My father escaped not once but four times from River boats, trains and the prison camp Stalag VIIIB, during the Second Word War. ‘The Lucky Shilling’ features terrifying descriptions of the conditions the prisoners faced and the gruelling and barbaric punishments inflicted on those attempting escape.

Chapter 17: Escape

Excerpt-William Marsh’s own words from ‘The Lucky Shilling’ (e-book):

Prague: “The Polish prisoners were going berserk, shouting and screaming at two guards who were standing between the trip wire and the fence with their rifles aimed at them and holding a snarling alsatian by its lead. Almost at the same time an open-backed lorry roared into the Polish compound and screeched to a halt. Ten German guards, who were in the back of the lorry, jumped out and, armed with submachine guns, formed a line with the other two guards facing the enraged Polish. By this time we were also shouting at the guards and shaking the wire.

Without a warning the Germans opened fire, just over the heads of the Polish prisoners. They stopped shouting, as it was bloody clear that the next time the guards fired it wouldn’t be over their heads. More guards arrived and the Polish were herded back into their huts and locked in. We were still standing by the wire, but the Germans now came into our compound and, pushing and prodding us with their rifles and submachine guns, locked us in as well. It all became very quiet and, about ten minutes after the last hut had been locked we heard a single pistol shot. We eventually learned that the Polish prisoner we had seen hanging over the wire had been going stir-crazy for quite some time. They had tried to keep him calm and his friends were watching him like a hawk fearing that he would try to do something rash, but that afternoon he had snapped and, screaming about his family, had shaken off the couple of prisoners who were exercising in the compound with him, jumped over the trip wire and ran to the fence.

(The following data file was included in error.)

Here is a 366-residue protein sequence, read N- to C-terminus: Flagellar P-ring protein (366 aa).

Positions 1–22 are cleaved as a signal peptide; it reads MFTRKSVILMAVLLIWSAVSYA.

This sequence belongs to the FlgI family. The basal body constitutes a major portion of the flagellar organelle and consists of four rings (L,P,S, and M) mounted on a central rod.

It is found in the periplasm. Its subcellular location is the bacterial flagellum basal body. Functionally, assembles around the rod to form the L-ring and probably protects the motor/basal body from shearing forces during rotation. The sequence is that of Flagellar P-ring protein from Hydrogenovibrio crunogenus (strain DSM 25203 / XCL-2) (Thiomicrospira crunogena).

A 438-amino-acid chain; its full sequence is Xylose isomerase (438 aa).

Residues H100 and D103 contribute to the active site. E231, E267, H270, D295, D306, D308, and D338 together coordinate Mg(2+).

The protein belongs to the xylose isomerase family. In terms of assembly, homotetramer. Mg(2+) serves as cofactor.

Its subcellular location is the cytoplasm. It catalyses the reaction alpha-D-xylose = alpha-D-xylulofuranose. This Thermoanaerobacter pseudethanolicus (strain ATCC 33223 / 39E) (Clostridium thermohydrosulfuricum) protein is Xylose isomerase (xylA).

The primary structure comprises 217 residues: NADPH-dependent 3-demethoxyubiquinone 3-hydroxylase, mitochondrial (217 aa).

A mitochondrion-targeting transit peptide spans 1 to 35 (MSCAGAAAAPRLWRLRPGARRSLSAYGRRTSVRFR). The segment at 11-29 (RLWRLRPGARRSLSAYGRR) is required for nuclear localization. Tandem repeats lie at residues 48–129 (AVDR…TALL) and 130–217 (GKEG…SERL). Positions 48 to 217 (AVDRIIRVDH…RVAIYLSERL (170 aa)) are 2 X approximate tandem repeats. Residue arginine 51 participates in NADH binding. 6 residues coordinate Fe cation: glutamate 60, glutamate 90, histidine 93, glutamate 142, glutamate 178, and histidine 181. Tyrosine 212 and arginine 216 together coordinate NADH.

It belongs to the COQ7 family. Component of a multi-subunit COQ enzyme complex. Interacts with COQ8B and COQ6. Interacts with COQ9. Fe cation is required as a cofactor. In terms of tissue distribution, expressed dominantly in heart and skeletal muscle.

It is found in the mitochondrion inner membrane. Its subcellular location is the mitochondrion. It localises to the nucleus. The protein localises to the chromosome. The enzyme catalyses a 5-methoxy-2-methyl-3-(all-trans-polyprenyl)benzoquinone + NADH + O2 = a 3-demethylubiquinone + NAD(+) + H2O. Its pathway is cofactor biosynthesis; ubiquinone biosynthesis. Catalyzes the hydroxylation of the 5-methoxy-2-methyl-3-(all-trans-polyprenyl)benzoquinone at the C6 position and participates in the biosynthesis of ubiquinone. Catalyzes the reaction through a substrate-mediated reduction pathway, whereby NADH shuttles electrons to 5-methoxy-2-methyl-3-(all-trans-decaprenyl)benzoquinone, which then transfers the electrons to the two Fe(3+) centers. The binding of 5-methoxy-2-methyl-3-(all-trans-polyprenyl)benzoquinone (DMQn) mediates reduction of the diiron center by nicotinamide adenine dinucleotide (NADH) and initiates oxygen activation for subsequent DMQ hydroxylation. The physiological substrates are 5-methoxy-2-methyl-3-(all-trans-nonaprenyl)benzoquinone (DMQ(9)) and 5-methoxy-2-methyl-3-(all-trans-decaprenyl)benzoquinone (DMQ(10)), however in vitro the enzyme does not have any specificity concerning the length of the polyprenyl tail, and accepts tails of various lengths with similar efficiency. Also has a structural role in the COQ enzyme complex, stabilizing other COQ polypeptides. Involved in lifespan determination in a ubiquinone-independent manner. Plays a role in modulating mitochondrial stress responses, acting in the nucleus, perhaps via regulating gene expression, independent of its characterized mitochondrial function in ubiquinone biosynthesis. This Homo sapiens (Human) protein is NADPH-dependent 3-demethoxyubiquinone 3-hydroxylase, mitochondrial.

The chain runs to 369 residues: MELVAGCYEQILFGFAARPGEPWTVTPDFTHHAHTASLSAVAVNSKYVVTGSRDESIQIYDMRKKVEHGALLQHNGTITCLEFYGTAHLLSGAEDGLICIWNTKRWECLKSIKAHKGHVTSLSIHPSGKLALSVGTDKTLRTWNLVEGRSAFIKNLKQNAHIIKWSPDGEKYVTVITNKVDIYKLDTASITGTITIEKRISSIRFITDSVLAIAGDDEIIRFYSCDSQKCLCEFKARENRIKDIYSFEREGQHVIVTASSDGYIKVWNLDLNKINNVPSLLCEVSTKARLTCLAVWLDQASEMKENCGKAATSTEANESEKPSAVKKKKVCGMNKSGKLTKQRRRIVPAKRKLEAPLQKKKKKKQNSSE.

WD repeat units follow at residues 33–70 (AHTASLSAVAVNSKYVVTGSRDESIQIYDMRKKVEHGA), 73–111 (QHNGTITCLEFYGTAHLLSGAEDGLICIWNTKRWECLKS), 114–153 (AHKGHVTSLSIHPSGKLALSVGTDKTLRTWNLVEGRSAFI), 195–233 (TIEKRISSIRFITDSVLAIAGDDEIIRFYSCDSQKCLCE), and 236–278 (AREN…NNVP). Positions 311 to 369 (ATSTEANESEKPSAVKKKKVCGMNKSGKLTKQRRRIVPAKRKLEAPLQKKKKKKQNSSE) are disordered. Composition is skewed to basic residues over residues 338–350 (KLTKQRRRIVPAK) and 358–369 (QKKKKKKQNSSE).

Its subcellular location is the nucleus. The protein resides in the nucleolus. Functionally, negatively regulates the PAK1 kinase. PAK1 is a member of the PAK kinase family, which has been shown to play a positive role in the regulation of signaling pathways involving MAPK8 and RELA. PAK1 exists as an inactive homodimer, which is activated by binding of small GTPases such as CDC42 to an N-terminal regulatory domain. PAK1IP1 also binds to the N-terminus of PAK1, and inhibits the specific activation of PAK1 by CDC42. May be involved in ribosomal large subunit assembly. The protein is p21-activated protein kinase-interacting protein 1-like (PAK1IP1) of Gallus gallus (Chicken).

The Germans in the high tower, about fifty yards away, had shouted at him to stop. He ignored them and, reaching the fence, had started to climb up it, screaming swear words in Polish at them at the top of his voice. Desperate to pull him back to safety, one of his friends had run after him and jumped over the trip wire to try and grab him, just as the tower guards opened fire. The machine gun caught the prisoner on the top of the wire with a burst of bullets and the other prisoner was shot dead by a single rifle bullet, fired by the other tower guard…”

Read more about William Marsh’s terrifying escapes.
 ‘The Lucky Shilling’ Available now on AMAZON


(click on image for larger view) As the War is ending, Bill escapes to Prague to witness the civilian uprising and the extraordinary turn of events which saw the german soldiers of the waffen SS massacring the civilians at the barricdes and then being fought to a standstill by Russian soldiers, also in German uniform.

The scribbled address of the Polishman who saved his life

The scribbled address from Bill’s time in Prague possibly of the Polish men who gave him shelter – the American address may be one of the two American Rangers who gave him his first realization of freedom.

The card of the Polishman who helped William escape

Possibly the card of the Polish man who helped William escape

Missing notification 1940

Missing notification 1940



2085 – View of Britenlager, Stalag VIII B Lamsdorf


PoW funeral in Lamsdorf

Soldier Line up

Soldier Line up

Relevant Links

A heartrending escape story covered by the Telegraph newspaper (2013)

Some noted films featuring escapes from prison camps, listed on

Recommended stories of Prisoners of War from BBC:

The Royal British Legion DONATIONS

A minimum of 10% from the sale of this e-book will be donated to the Royal British Legion. For more about their charity, you can visit their website

Did you or someone in your own family escape WW2 imprisonment? Please get in touch using the reply box below.

One thought on “Escape

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